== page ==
The detected reference signals include a first reference signal and a second reference signal. The first reference signal is transmitted from a first access point with a first configuration, and the second reference signal is transmitted from a second access point with a second configuration that is different from the first configuration. The first and second configurations can correspond to different system technologies, such as those used in wide area networks (WAN), a local area networks (LAN), and a personal area networks (PAN). The first and second configurations can also use the same system technology but different deployment parameters. For example, the deployment parameters of the two configurations may differ by a length of a cyclic prefix. The deployment parameters may differ by a number of Fast Fourier transform (FFT) tones used by the network. The different deployment parameters may be time and frequency synchronization parameters. For example, the time and frequency synchronization parameters of the first configuration may differ from the time and frequency synchronization parameters of the second configuration due to a lack of GPS synchronization.

The foregoing is a summary and thus contains, by necessity, simplifications, generalizations and omissions of detail; consequently, those skilled in the art will appreciate that the summary is illustrative only and does not purport to be limiting in any way. Other aspects, inventive features, and advantages of the devices and/or processes described herein, as defined solely by the claims, will become apparent in the non-limiting detailed description set forth herein.

BRIEF DESCRIPTION OF THE DRAWINGS

FIG. 1 is an illustration of an access terminal receiving reference signals according to one embodiment;

FIG. 2 is a block diagram of an embodiment of a wireless communication system in which an access terminal receives reference signal data from an access point;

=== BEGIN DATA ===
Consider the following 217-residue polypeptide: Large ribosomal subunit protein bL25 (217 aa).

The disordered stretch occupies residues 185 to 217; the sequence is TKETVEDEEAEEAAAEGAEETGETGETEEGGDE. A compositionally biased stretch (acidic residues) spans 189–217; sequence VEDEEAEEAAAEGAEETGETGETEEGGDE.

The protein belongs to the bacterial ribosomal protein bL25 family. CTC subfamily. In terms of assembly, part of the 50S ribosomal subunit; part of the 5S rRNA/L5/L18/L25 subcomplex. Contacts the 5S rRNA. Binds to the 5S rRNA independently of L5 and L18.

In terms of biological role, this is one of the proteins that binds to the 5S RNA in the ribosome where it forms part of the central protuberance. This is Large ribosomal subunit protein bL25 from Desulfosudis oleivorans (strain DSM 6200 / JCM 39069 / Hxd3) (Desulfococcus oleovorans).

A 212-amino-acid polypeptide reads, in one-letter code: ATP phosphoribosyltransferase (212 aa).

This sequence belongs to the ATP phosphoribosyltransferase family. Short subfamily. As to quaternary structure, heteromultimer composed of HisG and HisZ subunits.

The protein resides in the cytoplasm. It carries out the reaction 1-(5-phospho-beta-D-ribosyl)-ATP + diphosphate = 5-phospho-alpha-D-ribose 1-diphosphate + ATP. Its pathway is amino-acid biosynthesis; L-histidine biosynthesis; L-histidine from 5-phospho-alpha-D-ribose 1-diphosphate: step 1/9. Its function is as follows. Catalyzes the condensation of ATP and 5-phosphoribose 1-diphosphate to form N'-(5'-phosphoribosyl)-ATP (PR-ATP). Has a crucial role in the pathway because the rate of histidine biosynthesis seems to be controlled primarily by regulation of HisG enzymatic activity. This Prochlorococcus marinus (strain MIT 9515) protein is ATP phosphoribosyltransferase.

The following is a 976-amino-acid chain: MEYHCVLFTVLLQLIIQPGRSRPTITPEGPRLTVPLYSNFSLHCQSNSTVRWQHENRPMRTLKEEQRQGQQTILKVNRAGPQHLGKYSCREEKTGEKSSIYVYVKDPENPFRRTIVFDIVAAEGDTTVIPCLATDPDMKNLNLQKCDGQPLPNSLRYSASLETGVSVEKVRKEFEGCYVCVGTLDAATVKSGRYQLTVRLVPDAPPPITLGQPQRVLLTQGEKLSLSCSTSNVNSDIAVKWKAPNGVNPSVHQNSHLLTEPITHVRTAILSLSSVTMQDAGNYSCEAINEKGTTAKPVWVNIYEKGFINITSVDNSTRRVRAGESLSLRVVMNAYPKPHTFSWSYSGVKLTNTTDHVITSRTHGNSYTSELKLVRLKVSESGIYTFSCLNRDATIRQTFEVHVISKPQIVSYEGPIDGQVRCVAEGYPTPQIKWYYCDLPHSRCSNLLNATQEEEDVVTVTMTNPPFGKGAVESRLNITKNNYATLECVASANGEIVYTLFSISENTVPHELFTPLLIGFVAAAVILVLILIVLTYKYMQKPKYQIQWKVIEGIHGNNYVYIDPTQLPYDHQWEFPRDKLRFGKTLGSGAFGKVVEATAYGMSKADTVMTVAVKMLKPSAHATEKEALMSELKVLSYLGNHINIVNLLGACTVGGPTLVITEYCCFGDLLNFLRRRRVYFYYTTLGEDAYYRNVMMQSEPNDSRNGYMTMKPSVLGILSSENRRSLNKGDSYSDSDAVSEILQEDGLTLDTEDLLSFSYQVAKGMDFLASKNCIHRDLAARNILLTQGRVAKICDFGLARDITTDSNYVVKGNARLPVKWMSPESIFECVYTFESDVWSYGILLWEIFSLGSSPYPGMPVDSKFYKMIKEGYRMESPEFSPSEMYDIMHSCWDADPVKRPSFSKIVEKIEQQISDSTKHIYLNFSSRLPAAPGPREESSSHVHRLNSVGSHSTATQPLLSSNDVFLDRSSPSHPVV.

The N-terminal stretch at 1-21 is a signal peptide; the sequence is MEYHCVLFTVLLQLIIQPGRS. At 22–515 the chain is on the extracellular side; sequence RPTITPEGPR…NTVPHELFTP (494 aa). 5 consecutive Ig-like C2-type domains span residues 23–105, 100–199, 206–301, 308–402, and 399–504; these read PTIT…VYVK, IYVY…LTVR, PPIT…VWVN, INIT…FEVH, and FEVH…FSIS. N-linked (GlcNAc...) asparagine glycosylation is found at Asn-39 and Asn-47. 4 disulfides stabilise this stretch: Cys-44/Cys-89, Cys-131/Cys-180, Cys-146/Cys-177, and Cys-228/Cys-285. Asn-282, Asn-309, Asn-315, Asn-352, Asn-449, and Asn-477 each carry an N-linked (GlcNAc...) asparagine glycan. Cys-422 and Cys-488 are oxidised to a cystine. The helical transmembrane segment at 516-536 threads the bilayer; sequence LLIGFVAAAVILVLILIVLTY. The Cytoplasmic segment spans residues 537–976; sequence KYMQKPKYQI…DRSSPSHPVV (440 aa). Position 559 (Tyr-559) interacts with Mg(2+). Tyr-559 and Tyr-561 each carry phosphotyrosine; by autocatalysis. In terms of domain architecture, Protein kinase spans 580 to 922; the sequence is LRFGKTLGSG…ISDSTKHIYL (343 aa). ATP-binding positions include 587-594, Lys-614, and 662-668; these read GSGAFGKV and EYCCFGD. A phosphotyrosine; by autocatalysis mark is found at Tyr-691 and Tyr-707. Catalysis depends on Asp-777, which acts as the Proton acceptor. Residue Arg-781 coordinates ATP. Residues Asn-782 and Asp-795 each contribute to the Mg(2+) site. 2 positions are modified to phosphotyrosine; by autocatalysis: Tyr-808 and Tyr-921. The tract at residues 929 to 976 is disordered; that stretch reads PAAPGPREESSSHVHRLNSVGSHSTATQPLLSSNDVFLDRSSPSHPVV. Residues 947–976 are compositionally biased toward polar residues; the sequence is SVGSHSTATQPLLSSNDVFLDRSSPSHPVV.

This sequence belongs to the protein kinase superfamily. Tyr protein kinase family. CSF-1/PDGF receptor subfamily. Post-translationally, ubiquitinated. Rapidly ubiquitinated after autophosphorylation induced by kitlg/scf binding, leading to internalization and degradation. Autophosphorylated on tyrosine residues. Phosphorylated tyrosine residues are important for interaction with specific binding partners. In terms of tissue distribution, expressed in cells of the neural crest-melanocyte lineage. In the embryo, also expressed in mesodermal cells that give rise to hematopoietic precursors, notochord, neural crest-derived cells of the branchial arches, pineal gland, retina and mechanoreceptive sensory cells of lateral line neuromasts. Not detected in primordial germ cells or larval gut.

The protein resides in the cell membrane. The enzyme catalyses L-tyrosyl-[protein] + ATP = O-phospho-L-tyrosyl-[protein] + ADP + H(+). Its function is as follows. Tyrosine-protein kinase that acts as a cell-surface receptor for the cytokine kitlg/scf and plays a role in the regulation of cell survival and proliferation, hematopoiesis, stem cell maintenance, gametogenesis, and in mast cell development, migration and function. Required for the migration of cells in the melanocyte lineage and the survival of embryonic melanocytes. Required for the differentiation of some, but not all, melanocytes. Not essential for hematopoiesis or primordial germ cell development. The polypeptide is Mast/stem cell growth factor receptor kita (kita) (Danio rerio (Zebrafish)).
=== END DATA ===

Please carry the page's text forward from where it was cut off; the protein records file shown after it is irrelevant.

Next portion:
FIG. 3 is a diagram of a reference signal management program on the access terminal of FIG. 3 that performs connection and handoff functions by generating a matrix, database and groups using reference signals;

FIG. 4 is a block diagram illustrating software blocks of the reference signal management program of FIG. 3 that perform various reference signal management tasks;

FIG. 5 is a diagram illustrating how the reference signal management program of FIG. 3 allocates detected reference signals into groups and subgroups;

FIG. 6 illustrates an exemplary heterogeneous network topology in which the reference signal management program of FIG. 3 manages reference signals and performs connection and handoff functions; and

FIG. 7 is a flowchart of steps performed by the reference signal management program of FIG. 3 to manage reference signals and to perform connection and handoff functions.

DETAILED DESCRIPTION

The techniques described herein are advantageously applied in heterogeneous network environments in which multiple wireless communication networks implement different radio technologies. For example, the multiple wireless communication networks may use various modulation techniques, such as Code Division Multiple Access (CDMA), Time Division Multiple Access (TDMA), Frequency Division Multiple Access (FDMA), Orthogonal FDMA (OFDMA), and Single-Carrier FDMA (SC-FDMA). A CDMA network may implement radio technologies such as Universal Terrestrial Radio Access (UTRA) and cdma2000. UTRA includes Wideband-CDMA (W-CDMA) and Low Chip Rate (LCR). cdma2000 covers the IS-2000, IS-95 and IS-856 standards. A TDMA network may implement a radio technology such as Global System for Mobile Communications (GSM). An OFDMA network may implement a radio technology such as Evolved UTRA (E-UTRA), IEEE 802.11, IEEE 802.16, IEEE 802.20 and Flash-OFDM. UTRA, E-UTRA, and GSM are part of Universal Mobile Telecommunication System (UMTS). Long Term Evolution (LTE) is an upcoming release of UMTS that uses E-UTRA. UTRA, E-UTRA, GSM, UMTS and LTE are described in documents from an organization named “3rd Generation Partnership Project” (3GPP). cdma2000 is described in documents from an organization named “3rd Generation Partnership Project 2” (3GPP2).